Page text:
THOMASVILLE, GA (WALB) - Homeowners on Pinetree Boulevard in Thomasville are concerned with plans to expand the busy road, which has been the center of controversy for more than a year now.
Five million dollars of SPLOST (Special Purpose Local Option Sales Tax) money was set aside for the project in 2012.
Now, neighbors are frustrated.
Kevin Fuchs has owned a home on Pinetree Boulevard for about two years.
Fuchs said when he heard that there were plans to refurbish the road, it caught his attention.
"At no point, day or night does the traffic get bad, and there is no reason to have a turnoff lane, going where? To a residential street? It's pointless. There is something driving this that goes far beyond the cost involved" said Fuchs.
Recently, there is discussion about making the road three lanes from West Jackson Street to Magnolia Street, with a turn lane in the middle.
The second option is to put turn lanes at specific points where traffic problems occur.
At recent meetings, several council members recalled county commissioners promising their constituents in 2012, when they voted for SPLOST, that the project would be completed with three lanes.
"I would like to see this road left as it is. Definitely, it needs repaving but there is no reason to add a turn lane," said Kevin Fuchs.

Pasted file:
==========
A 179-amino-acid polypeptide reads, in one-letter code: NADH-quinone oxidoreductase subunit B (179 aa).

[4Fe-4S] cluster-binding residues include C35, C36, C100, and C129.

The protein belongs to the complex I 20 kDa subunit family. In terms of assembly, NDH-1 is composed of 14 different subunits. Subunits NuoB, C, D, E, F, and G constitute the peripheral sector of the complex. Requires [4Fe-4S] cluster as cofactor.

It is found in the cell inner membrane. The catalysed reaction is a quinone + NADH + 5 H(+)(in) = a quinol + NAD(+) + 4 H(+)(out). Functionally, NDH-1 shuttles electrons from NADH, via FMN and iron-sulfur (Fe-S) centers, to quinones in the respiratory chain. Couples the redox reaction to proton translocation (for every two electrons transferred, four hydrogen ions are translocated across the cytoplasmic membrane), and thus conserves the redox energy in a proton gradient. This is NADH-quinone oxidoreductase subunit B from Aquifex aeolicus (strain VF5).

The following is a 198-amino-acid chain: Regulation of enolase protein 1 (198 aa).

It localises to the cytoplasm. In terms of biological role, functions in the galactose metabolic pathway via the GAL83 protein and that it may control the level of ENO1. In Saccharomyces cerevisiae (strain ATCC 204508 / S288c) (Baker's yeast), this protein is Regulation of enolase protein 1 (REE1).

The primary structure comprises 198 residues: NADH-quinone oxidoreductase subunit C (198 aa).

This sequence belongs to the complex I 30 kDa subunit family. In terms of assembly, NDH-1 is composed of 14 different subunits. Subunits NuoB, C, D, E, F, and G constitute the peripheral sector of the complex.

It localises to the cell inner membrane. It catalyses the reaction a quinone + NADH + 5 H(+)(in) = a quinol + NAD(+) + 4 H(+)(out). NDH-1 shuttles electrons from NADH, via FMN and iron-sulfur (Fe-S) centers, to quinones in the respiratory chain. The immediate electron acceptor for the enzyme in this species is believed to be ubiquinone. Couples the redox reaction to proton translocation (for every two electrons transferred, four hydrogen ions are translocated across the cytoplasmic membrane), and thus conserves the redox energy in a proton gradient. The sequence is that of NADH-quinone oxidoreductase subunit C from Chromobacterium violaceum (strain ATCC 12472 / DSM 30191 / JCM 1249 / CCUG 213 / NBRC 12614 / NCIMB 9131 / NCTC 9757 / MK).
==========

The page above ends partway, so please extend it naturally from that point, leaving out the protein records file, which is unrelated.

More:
Fuchs isn't alone. Several other homeowners on the road said they didn't like the three-lane plan either.
The one and a half mile stretch is projected to cost more than $6 million.
Five million was set aside in SPLOST funds and the county received a $3 million grant from a Georgia Department of Transportation grant last year.
In August 2017, WALB reported that the city council approved plans to add a round-about at Magnolia Street and pave a new two-lane road with a paved shoulder and curb and gutter improvements.
Residents said the three lanes would increase traffic speeds, which is already a problem as a two-lane road.
They also don't see the need for a turn lane as most of the roads on Pinetree Boulevard are occupied by residential housing.
"We can hope for the best, and I guarantee it, we won't allow this to be paved over for mysterious (benefits) if any benefits, without doing what we can to prevent it," said Fuchs.